Surrogacy is an arrangement, often supported by a legal agreement, whereby a woman (the surrogate mother) agrees to become pregnant and give birth to a child for another person(s) who are or will become the parent(s) of the child.
People may seek a surrogacy arrangement when pregnancy is medically impossible, when pregnancy risks are too dangerous for the intended mother, or when a single man or a male couple wish to have a child. In these arrangements, monetary compensation may or may not be involved. Receiving money for the arrangement is considered commercial surrogacy; receiving no compensation beyond reimbursement of reasonable expenses is altruistic. The legality and cost of surrogacy varies widely between jurisdictions, sometimes resulting in problematic interstate or international surrogacy arrangements.
Laws of some countries restrict or regulate surrogacy and its consequences. Those wanting to seek a surrogacy arrangement who, however, live where it is banned may travel to a jurisdiction that permits it.
The more popular method, this procedure involves in vitro fertilization (IVF) with the eggs of the intended mother or those of an egg donor. This arrangement means that the surrogate mother is not genetically related to the child. Because this method is more complicated medically, it tends to be more expensive than traditional surrogacy where the surrogate mother is impregnated with semen from the intended father or sperm donor and uses her own eggs. However, this method is also more effective.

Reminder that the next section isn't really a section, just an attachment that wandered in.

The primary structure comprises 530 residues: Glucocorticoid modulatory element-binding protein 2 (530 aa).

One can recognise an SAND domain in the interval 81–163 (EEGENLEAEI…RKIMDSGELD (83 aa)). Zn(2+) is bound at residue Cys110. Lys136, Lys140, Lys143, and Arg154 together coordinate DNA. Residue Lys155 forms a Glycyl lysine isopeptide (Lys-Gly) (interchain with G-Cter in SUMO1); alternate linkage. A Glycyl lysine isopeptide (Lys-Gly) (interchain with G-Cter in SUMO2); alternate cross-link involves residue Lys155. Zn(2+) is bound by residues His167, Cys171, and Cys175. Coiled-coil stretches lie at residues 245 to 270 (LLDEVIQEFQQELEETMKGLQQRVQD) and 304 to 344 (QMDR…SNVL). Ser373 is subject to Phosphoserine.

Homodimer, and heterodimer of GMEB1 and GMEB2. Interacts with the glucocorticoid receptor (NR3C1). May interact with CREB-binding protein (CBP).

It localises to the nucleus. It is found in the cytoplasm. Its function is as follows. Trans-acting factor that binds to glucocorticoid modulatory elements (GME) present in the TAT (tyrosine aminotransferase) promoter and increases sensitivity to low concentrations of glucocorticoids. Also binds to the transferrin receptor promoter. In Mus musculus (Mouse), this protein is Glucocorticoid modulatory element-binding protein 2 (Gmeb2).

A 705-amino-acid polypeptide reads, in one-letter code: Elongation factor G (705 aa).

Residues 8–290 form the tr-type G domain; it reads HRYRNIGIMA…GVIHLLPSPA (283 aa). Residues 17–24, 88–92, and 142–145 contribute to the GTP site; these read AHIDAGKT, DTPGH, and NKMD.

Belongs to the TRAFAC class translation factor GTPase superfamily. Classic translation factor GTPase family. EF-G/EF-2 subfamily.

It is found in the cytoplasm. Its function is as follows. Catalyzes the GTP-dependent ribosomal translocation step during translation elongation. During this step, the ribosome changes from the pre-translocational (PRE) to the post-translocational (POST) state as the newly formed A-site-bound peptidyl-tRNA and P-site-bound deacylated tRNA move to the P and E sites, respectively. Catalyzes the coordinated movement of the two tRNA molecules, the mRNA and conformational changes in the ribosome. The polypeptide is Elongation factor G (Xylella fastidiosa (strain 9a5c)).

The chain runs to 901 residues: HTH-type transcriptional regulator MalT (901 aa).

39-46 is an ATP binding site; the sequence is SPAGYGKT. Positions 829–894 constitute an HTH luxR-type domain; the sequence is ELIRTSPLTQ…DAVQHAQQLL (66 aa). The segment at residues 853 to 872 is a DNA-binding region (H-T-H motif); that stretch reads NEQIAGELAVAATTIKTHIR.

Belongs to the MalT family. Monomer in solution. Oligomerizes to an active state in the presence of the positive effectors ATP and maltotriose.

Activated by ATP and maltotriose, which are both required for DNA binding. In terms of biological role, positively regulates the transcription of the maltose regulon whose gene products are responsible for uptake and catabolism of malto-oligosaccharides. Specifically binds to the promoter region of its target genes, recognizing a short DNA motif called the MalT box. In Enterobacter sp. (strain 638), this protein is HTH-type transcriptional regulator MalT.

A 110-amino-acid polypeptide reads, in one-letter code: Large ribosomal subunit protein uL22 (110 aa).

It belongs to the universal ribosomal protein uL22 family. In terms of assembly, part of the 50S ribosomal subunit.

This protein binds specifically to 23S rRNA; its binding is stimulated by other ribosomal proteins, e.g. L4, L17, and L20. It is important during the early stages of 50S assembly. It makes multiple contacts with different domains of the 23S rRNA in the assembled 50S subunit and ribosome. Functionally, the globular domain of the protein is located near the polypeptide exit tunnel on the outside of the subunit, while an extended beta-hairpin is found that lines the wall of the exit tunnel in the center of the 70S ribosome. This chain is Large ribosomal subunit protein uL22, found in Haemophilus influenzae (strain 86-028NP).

There are three stages to gestational surrogacy:
Egg donation—either the intended mother or the egg donor undergoes an egg retrieval procedure.
Fertilization—the egg is fertilized with semen in the laboratory to create embryos.
Transfer—the fertilized egg, or embryo, is implanted into the surrogate mother’s womb. This is often referred to as an embryo transfer, or just transfer.
A fertilized egg may be transferred to the surrogate either when it is three to five days past fertilization, or after it has been taken from cryogenic storage and thawed. In order to prepare for a fresh embryo transfer, the intended mother or egg donor and the surrogate must take hormone pills at the same time to synchronize their cycles. In a situation where the embryos have been thawed, some fertility clinics recommend that the surrogate take hormone medication to prepare the lining of her uterus for the transfer.